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Jurors hear how friend found murder victim's body

by SCOTT SHINDLEDECKER
Clark Fork Valley Press/Mineral Independent | January 20, 2021 5:15 PM

THOMPSON FALLS — Friends, coworkers and family members of murder victim Matt LaFriniere knew it was very unusual when he didn’t come to work on the morning of May 3, 2018.

Later that day, a longtime friend and supervisor of LaFriniere at a local hardware store explained to jurors how she found his body at his residence in Thompson Falls.

Danielle Jeanette Wood, is accused of shooting Matthew LaFriniere three times with a .38 caliber revolver during the evening hours of May 2, 2018, at his home in Thompson Falls.

Wood is on trial at the Sanders County Courthouse in Thompson Falls.

Theresa Sink, a manager at Ace Hardware in Thompson Falls, testified Wednesday morning she had known LaFriniere since 1984. She described in heart-wrenching detail how his dog helped her find his body.

“A few different employees called me and said Matt hadn’t come to work,” Sink said. “I called him several times, but never heard from him. I had a meeting at 1 p.m. and after it was over I decided to go to his home.

“I saw a dog in the driveway and after giving it some treats, I saw it was friendly,” Sink said. “The door was wide open and I went in. I saw the horses and went to the other side of the building. The dog was nuzzling at some wood and it drew my attention.

“I first saw blue jeans sticking out of the pile of wood and then I saw Matt’s legs. There was a snow shovel, a 2x6 board and two pieces of plywood on top of him. I moved them off him and checked for a pulse, but he was very cold. I saw his face and realized he was gone and then I called 911,” Sink said. “I wouldn’t have noticed Matt if not for the dog.”

Sink said she saw a cellphone with blood on it and a pool of blood near LaFriniere’s body.

She also talked about the day before LaFriniere’s body was found.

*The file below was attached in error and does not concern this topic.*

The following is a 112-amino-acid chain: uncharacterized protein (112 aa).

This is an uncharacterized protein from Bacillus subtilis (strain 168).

“Danielle had come into the store to pick up [her daughter],” Sink said. “I didn’t hear their conversation, but Danielle stormed out of the store. She was very angry.”

Defense attorney Greg Rapkoch asked Sink if LaFriniere had any relationship with any of Danielle’s boyfriends. She said she didn’t know about any relationship between Matt and her boyfriends, but said “Matt said he was having trouble with Danielle’s new boyfriend and her son, but that was it.”

LaFriniere was described by his co-workers as a reliable person who always was at work on time.

Andy Nelson, who worked at Ace Hardware with LaFriniere and Sink, described how the two men worked together and developed a friendship.

“We hunted and fished together, we’d go get firewood together,” Nelson said. “Matt and [his daughter] would walk to his mother’s for dinner and they’d stop at our house. His daughter would play with the cat and dog and we’d talk.”

Nelson became emotional as he recalled the events after LaFriniere’s body was found.

“I tried calling him during the day, but never heard from him,” Nelson said. “When Theresa called and said she had found him I went straight there. Theresa was crying and I just felt numb.”

Nelson also described the relationship between LaFriniere and Wood.

“I believe Matt had custody of his daughter and Danielle had to set up visits. They were basically in a custody battle.”

Rapkoch asked Nelson about the relationship between them. Nelson said he wasn’t aware of LaFriniere trying to keep their daughter from Wood.

“I believe they were trying to make the best of things,” Nelson said. “I believe they had been apart about two years at that time.”

When state attorney Dan Guzynski asked Nelson about the visits Wood had to arrange, Nelson said “Matt wouldn’t let Danielle have contact with her (the daughter) if Danielle had been drinking. There were conditions to the visits.”

A SANDERS County 911 dispatcher, Tiffany Broyhill, began Wednesday’s testimony by describing a 911 call she received at 7:26 p.m. May 2.

The tape was played in court and a transcription of the call was provided to jurors.

Some of the recording was unintelligible, but Broyhill said a woman called and said she heard a “boom” while driving on Montana 200 near an Amish store. Broyhill said she attempted to have the caller stop at a gas station so deputies from the Sanders County Sheriff’s Office could speak to the woman.

But Broyhill said the caller said “I don’t want to get involved in this” and hung up. When Broyhill tried to call the woman, she couldn’t make a connection.

“After receiving the call, I thought it was possible someone was trying to get deputies away from a location so they could do what they wanted to do,” Broyhill said.

Testimony before and after lunch came from Thompson Falls Police Chief Christopher Nichols and Sheriff Tom Rummel, both longtime officers in the county.

Much of their comments described how they responded to LaFriniere’s residence, what they saw and how Rummel called the state Department of Criminal Investigation to become involved to avoid a conflict of interest because LaFriniere had worked as a jail guard in the county.

When Rapkoch asked Rummel how Wood reacted when told of LaFriniere’s death, he said she seemed shocked or surprised.